“Please stop trying to make me become a Christian.”
Some of the last words spoken by Aamadu stuck with Larry long after Aamadu had died. Not until years later would Larry (his last name is being withheld for security reasons) realize how these words would transform the way he saw evangelism.
Aamadu was the imam (Muslim leader) of a Fulani village on the edge of the Sahara desert. Larry and his family had moved into the village in 1986 to allow the Fulani to peer into the heart of a Christian. For many of these nomadic cattle herders, these were the first and only Christians they might ever encounter in their lifetime.
As the family moved in, they began adjusting to culture and life in grass-roofed huts. They identified with the Fulani by learning the Fulani language and wearing Fulani clothes. Their children learned how to pound grain and milk goats. Larry and Ann had meaningful discussions with members of the village. But there was still a fundamental problem in how they viewed their work.
“We tended to see our mission as setting up a competing religion in a hostile religious territory,” said Larry. “We carried a lot of Christian baggage.”
The Bottom Line
Over time, Larry and his family noticed that the Fulani were unwittingly pushing them to leave their baggage behind. The baggage of Christian traditions, ceremonies, and churches were of no interest to people like Aamadu.
“Various experiences and encounters with the Fulani would push us to ask ourselves, What is the essential thing the Fulani needed to know to have salvation in Jesus?” Larry said. “We asked ourselves this question every so often and each time we would throw away a few more ‘suitcases’.”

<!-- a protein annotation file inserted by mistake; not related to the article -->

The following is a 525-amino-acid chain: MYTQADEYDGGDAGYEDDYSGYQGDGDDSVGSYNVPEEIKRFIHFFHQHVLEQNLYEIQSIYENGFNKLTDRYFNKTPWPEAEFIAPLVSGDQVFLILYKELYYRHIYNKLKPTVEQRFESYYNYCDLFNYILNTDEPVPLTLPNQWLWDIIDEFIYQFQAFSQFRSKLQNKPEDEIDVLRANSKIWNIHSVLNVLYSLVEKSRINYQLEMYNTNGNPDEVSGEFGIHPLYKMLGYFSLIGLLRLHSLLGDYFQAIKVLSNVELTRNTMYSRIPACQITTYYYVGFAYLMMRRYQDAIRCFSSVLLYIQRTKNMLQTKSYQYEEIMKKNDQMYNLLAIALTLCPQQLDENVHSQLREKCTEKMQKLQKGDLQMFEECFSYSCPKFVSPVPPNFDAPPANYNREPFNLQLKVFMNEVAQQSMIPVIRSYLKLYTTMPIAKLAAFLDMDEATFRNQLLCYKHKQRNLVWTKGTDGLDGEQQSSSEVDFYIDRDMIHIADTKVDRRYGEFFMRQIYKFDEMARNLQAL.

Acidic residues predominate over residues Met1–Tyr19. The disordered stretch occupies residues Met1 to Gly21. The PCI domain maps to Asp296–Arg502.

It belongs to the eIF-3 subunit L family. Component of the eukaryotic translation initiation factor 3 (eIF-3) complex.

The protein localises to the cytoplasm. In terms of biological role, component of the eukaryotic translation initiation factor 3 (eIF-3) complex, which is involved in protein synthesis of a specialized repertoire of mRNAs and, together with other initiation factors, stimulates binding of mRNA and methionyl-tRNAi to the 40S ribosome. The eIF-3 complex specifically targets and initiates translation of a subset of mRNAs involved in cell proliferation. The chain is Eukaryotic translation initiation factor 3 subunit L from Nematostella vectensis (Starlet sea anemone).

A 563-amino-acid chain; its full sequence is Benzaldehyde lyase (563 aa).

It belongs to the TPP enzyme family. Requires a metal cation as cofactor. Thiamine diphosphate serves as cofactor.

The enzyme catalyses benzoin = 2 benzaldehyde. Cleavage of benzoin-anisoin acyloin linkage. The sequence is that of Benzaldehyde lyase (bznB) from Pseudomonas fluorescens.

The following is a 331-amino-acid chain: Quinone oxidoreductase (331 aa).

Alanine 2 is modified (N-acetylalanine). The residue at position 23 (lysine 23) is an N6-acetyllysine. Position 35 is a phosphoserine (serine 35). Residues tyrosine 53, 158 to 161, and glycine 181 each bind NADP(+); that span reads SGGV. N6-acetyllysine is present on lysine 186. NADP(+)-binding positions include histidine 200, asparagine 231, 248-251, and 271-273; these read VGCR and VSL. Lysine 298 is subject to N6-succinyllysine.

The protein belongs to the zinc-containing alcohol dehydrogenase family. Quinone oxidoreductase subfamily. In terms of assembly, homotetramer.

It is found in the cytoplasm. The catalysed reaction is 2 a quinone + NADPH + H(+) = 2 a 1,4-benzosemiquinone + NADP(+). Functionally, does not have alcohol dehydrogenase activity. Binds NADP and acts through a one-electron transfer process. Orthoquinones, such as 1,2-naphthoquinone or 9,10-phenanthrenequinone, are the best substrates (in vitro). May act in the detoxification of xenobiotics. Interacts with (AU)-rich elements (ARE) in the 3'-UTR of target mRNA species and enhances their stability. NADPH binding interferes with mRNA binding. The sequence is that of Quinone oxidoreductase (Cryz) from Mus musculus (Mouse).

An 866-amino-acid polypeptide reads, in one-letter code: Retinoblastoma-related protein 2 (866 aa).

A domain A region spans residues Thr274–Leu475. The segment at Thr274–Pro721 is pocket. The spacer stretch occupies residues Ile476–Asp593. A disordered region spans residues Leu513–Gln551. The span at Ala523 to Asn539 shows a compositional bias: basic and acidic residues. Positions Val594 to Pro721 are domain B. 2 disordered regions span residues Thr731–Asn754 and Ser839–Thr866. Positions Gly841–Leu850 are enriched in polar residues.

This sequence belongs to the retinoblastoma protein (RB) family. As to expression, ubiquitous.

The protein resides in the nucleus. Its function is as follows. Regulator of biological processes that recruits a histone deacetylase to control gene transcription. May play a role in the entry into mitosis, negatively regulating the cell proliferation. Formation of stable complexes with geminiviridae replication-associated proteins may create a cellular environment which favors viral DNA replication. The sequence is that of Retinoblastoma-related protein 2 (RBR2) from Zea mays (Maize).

Finally there was only one thing left: Jesus.
Looking back on his conversation with Aamadu, Larry realized something. Yes, the imam had asked him to stop trying to make him become a Christian. But he never asked Larry to stop sharing about Jesus.
“It may sound strange,” said Larry, “but we realized that if Muslims were going to be able to really see Jesus, we would have to extract him from Christianity.”
Today Larry, together with other missionaries who serve in similar positions with CRWM, look at their role in a different way.
Increasingly they see themselves as followers of Jesus attempting to build God’s kingdom in one corner of God’s world rather than Christians attempting to plant Christianity in hostile religious territory.
“As a follower of Jesus, my identity isn’t tied up in my religion, in Christianity. It’s wrapped up in Christ. As I live out Christ in my daily life, I am building his kingdom,” said Larry.
CRWM missionaries call this “friendship evangelism,” and their goal is to emulate Christ and his love for others rather than focusing on establishing the structures and organizations of Christian religion.
As missionaries focus on Christ as the center of their message, they see the Holy Spirit doing the rest. One by one, as Fulani identify with this message, they call themselves followers of Jesus and gather with others who do the same.
There is nothing wrong with church services, Christian traditions, or ceremonies, Larry added. “Many of these things are really good and helpful to us; they encourage us in our faith, and we are inspired. But sometimes this religious baggage can overwhelm us and Jesus gets moved to the fringe.”
As more and more Fulani people follow Jesus, they create their own Fulani traditions around Christ.
Partners, not Superiors
Evangelism and discipleship is just one of four strategies that Christian Reformed World Missions uses. Missionaries also take part in leadership development, Christian education, and transforming communities.
Like friendship evangelism in West Africa, each of these strategies is molded to the local context and gifts of each partner.
“God has blessed fellow believers around the world with many gifts that we in North America can benefit from,” said Rev. Gary Bekker, director of CRWM. “For this reason, missionaries see themselves as partners in ministry, serving hand in hand with these believers rather than as their superiors.”